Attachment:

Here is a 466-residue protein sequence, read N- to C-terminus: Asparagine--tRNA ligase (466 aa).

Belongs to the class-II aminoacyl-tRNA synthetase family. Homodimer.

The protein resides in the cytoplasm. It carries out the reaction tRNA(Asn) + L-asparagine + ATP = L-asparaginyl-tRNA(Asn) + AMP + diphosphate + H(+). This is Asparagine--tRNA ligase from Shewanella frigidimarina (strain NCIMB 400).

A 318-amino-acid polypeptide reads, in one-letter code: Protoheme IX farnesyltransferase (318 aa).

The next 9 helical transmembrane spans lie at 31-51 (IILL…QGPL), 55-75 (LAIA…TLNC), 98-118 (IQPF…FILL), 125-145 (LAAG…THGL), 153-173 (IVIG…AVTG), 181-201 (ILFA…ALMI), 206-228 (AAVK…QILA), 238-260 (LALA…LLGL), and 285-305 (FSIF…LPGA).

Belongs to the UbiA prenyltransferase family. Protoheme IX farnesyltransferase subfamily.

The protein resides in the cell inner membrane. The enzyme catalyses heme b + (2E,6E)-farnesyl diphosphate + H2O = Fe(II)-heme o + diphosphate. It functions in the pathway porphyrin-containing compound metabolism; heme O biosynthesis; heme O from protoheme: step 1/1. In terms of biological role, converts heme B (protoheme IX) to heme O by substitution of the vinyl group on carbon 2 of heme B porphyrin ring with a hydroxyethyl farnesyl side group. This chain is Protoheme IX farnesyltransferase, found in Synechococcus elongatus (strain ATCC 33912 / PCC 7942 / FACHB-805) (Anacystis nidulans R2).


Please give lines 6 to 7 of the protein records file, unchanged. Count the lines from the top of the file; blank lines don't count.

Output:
Belongs to the UbiA prenyltransferase family. Protoheme IX farnesyltransferase subfamily.

The protein resides in the cell inner membrane. The enzyme catalyses heme b + (2E,6E)-farnesyl diphosphate + H2O = Fe(II)-heme o + diphosphate. It functions in the pathway porphyrin-containing compound metabolism; heme O biosynthesis; heme O from protoheme: step 1/1. In terms of biological role, converts heme B (protoheme IX) to heme O by substitution of the vinyl group on carbon 2 of heme B porphyrin ring with a hydroxyethyl farnesyl side group. This chain is Protoheme IX farnesyltransferase, found in Synechococcus elongatus (strain ATCC 33912 / PCC 7942 / FACHB-805) (Anacystis nidulans R2).